Democrats, looking forward to possible Congressional and White House victories in 2020, have embraced expanding Social Security after years of defensively fending off privatization and cutback threats. The Social Security 2100 Act, with 209 co-sponsors, is waiting in the wings. It would make needed revenue increases, including raising the cap on labor income taxed, to stabilize Social Security’s finances for seventy-five years. It would also mildly expand benefits.
On the campaign trail, all of the Democratic Party candidates have addressed Social Security. Elizabeth Warren has proposed going beyond the Social Security 2100 bill by adding a tax to investment income, which is a bigger portion of the income of the rich than labor income.
What’s missing, though, from the Democratic proposals is a way for people to use their 401(k), IRA, and other retirement savings to increase their Social Security benefits.
The rule of thumb among retirement experts is that retirees need seventy percent of their final preretirement income to maintain their standards of living. Social Security, everyone agrees, comes nowhere near replacing that amount for the vast majority. Social Security studies tell us that it replaces forty-one percent of the average person’s income.
But note well: this is replacement of the average career, not final earnings. Social Security calculates average earnings, factoring in inflation, over the highest thirty-five earning years and bases retirement incomes on that average.
For many people—but not all—average career incomes approximate their final earnings. If you’ve always been a low or medium or high earner, the two are close.
But what if your work career started out with minimum wage jobs and then you worked your way up to average- or high-income salaries? All of those low earning years will pull down your career average earnings to much lower than your final earning. If you make it up to an average salary in your final year, instead of having forty-one percent of it replaced, you will have just thirty-one percent replaced. If you make it up to high income, instead of thirty-four percent, only twenty-five percent will be replaced.
Meanwhile, you probably saved money in your higher earning years through 401(k), IRAs, and other retirement savings plans. Can you use those savings to compensate for your lowered Social Security benefit?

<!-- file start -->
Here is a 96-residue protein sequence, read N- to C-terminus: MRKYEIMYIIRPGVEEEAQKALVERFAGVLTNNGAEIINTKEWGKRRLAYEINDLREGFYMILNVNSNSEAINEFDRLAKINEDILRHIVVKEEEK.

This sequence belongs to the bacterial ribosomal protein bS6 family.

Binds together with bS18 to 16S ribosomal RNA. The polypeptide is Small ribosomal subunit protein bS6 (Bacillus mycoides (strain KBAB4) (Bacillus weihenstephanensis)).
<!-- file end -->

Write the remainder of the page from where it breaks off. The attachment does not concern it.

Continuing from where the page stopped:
Yes, sort of. You could use them to purchase a commercial annuity or continue to invest them while making periodic withdrawals. But commercial annuities are very expensive, and investing always carries risks that you might not want to have to manage and bear during your elderly years.
What if there were a way, instead, to voluntarily roll over some or all of your savings to Social Security to purchase earnings credits to compensate for your low earnings years? Consider the person who starts at a minimum-wage job and ends with an average high-paying job. Using the way that Social Security calculates retirement benefits, for a cost of $130,970 in savings rolled over to Social Security, she could increase her initial yearly benefit from $20,328 to $28,147, a benefit that would rise each year with cost-of-living adjustments. That investment would have a yearly payout of 6.0 percent, compared to the average commercial annuity payout of 4.6 percent for men and 4.3 percent for women—who receive less because they live longer on average. Social Security pays men and women with the same earnings histories the same.
This is only the beginning of possibilities if people were allowed to use Social Security to transform their retirement savings into increased life incomes. Another possibility would be to purchase life annuities from Social Security. That was in the original 1934 draft legislation and has been endorsed by Nobel Prize economist James Thaler. They could also use their savings to defer taking their Social Security benefits to older years when they would be higher.
Right now, most people approaching retirement have savings from token to substantial amounts. What they don’t have are very good ways to use those savings to finance their retirement years. Social Security could resolve that problem if were opened up to voluntary rollovers of part or all of those savings in return for higher benefits.
About the Author
James W. Russell is the author of Social Insecurity: 401(k)s and the Retirement Crisis. An authority on retirement policy in the United States, Europe, and Latin America, he led one of the first employee movements to successfully challenge the dominant trend and replace a 401(k)-like plan with a more secure traditional pension plan. He has taught at universities in the United States and as a Fulbright professor in Mexico and the Czech Republic. He currently teaches Public Policy at Portland State University.